To that end, Kansas State incorporated strengths into its recent student body presidential and vice presidential debates. The debates were “a chance to give people an opportunity to look at the candidates through their strengths and help the candidates see their own strengths,” said K-State student Kristen Burton in The Collegian, K-State’s student newspaper.

The moderators asked questions that focused on the candidate’s strengths and how he or she would use the strength, if elected.

Here’s how The Collegian reported on what happened at the debate:

For presidential candidate Kyle Nuss, senior in architectural engineering, his strengths of achiever, competition, learner, focus and positivity were important.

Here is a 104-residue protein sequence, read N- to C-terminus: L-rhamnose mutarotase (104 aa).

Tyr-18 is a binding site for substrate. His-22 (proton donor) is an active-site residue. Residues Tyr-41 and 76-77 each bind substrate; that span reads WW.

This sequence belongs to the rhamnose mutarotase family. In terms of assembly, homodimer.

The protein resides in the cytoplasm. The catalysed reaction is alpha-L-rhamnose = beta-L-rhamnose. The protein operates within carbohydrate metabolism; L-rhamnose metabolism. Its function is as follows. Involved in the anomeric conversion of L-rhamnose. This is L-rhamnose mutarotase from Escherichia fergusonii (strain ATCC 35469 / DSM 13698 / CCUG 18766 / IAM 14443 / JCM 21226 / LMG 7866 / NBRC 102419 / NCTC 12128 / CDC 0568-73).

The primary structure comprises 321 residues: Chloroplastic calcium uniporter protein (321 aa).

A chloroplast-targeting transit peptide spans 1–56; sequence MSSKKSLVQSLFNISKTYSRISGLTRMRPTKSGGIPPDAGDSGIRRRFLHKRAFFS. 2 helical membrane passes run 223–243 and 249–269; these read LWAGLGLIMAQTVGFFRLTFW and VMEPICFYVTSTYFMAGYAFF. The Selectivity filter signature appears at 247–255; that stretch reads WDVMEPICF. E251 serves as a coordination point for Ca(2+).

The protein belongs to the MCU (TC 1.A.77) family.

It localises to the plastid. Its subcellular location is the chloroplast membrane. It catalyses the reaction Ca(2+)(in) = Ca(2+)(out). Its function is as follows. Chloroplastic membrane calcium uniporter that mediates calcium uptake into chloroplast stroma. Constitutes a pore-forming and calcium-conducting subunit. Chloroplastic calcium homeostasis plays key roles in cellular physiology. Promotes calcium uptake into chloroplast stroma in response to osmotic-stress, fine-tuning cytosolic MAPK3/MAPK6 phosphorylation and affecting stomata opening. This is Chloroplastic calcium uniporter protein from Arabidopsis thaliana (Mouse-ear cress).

“Achievers” are those who work hard to achieve a goal while “Focus” refers to the ability to keep a goal on task and follow through. Finally, those with “Positivity” are all about being upbeat and positive. 

Nuss’ vice presidential running mate Ariel Mendiola, junior in sociology, cites Nuss’ “Positivity” strength as his most important. “His positivity kept us going and would always keep us going,” Mendiola said. “He kept our eyes on the prize.”

Read what else candidates had to say about their strengths here.

The student body reacted very positively to the debates. “I think strengths are good indicators of people’s qualities, and students can see what they bring to the positions,” one student told The Collegian.